Patient persistence with AirFluSal Forspiro was twice the rate of Seretide Diskus.
Results from a recent study found that Sandoz’s generic AirFluSal Forspiro respiratory inhaler doubled the rate of treatment persistence for patients compared with the reference product, Glaxo Group’s Seretide Diskus.
AirFluSal Forspiro delivers a combined dose of salmeterol and fluticasone propionate through a novel device. Persistence to treatment is the duration of time from initiation to discontinuation of the drug.
Poor persistence to treatment rates can result in disease exacerbations, decreased quality of life, hospitalization, mortality, burden on the healthcare system, and high costs, according to a study published by the Journal of Allergy and Clinical Immunology: In Practice.
“COPD and asthma are long term diseases requiring long-term, persistent adherence to therapy,” said lead author of the study Dr Bruce Bende. “While adherence has been widely studied to date, a growing awareness of the large number of patients who abandon their asthma treatment suggests that persistence to treatment may be more relevant for longer-term outcomes.”
Few studies have explored persistence in patients receiving inhaled treatments, but sub-optimal rates have been reported by studies that have. In the current study, scientists compared the persistence rates of AirFluSal Forspiro versus Seretide Diskus in patients with asthma and chronic obstructive pulmonary disease (COPD).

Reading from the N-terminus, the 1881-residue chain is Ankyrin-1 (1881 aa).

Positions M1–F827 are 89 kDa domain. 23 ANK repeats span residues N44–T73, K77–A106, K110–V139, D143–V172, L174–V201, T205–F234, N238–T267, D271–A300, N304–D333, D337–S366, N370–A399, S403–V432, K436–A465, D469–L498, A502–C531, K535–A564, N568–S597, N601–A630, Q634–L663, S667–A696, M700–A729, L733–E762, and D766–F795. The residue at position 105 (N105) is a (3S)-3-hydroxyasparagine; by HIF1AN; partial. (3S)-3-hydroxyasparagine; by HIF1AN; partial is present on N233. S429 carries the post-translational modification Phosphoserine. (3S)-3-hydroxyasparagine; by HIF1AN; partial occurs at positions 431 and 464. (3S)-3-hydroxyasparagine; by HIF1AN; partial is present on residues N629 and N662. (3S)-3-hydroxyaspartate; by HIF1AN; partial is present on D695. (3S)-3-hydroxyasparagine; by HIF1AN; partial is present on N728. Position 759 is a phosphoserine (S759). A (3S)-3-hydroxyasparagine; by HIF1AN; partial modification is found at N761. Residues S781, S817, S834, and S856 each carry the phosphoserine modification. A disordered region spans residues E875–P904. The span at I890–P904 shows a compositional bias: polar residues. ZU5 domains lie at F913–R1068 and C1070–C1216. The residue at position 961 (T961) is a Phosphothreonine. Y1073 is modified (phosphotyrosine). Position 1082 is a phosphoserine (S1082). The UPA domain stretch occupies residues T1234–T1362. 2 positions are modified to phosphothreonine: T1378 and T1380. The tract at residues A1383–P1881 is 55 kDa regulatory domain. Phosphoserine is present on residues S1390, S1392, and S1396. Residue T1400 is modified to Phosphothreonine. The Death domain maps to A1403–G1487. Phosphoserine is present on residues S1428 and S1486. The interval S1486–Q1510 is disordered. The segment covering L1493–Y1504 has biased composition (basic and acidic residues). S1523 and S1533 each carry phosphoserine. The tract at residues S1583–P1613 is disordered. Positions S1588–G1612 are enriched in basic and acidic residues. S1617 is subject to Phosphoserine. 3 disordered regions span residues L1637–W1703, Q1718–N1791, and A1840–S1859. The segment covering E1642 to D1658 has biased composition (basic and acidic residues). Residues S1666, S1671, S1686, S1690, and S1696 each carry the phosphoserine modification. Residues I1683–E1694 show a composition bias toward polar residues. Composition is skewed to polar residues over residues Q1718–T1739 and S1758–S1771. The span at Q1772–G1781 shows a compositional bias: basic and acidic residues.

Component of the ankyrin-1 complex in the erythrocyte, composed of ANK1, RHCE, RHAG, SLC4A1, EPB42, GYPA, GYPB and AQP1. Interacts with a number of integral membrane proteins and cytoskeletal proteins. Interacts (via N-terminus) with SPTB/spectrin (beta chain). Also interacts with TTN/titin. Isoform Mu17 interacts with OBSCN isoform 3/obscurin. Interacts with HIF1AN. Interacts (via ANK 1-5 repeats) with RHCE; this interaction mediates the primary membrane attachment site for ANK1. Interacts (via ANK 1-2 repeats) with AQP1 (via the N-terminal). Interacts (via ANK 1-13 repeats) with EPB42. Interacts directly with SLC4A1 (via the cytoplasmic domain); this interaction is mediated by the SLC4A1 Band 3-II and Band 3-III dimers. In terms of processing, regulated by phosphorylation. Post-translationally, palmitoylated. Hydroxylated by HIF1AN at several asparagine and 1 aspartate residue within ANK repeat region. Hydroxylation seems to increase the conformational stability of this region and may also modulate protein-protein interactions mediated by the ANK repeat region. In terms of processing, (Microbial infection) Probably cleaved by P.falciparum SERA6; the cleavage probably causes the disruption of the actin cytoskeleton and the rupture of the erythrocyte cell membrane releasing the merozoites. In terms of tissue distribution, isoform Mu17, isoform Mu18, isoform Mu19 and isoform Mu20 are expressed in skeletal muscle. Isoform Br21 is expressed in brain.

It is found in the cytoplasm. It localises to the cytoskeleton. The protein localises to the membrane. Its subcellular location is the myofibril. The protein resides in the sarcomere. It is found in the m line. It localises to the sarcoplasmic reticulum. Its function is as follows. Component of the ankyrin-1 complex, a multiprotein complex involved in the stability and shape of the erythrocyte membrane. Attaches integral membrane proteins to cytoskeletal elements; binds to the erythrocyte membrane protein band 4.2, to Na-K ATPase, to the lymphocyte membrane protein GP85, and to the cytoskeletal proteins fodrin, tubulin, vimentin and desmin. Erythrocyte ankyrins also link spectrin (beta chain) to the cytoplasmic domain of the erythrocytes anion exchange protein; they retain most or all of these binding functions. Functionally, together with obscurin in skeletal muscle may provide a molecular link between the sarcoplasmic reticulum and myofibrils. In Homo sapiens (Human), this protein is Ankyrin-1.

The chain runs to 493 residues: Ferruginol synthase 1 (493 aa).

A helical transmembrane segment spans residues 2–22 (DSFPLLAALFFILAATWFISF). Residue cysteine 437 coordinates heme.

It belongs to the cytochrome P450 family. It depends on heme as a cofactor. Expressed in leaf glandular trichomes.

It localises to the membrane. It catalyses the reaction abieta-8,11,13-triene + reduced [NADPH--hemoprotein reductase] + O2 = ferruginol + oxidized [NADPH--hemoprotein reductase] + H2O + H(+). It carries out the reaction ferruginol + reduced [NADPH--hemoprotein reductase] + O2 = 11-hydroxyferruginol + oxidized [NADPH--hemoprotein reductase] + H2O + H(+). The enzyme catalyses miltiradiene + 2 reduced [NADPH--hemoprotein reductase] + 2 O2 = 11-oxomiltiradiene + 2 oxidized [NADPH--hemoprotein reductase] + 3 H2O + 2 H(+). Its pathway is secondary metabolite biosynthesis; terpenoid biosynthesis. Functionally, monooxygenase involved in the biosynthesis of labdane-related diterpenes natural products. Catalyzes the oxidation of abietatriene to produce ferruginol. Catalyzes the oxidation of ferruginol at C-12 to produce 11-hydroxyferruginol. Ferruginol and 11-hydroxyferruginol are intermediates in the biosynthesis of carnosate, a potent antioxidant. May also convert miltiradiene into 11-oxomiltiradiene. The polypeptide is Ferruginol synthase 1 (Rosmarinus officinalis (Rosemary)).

Dispending data was collected from a pharmacy database, and included 11,744 patients in a matched pair analysis. Scientists controlled for gender, age, and month of treatment initiation, according to the study.
All patients included were treatment naïve to salmeterol/fluticasone propionate. Scientists found that the persistence rate of AirFluSal Forspiro was 22.9%, compared with 10.5% for the reference product device.
AirFluSal Forspiro has been launched in approximately 30 countries, according to a press release from Novartis, Sandoz’s parent company. Patient feedback was included during the development process, which may be why treatment persisted at more than twice the rate of the reference product.
“These results fully validate our decision at Sandoz to develop our inhaler device in close collaboration with patients, incorporating their feedback,” said Spencer Jones, PhD, Sandoz head of Global Medical Affairs, Respiratory. “This approach, which results in the device being effectively designed to give direct feedback to users, is the key to success in treating chronic conditions. What the data also highlight is the need for even more research to better understand patient persistence behaviors and to develop strategies to address what are still unacceptably low overall levels."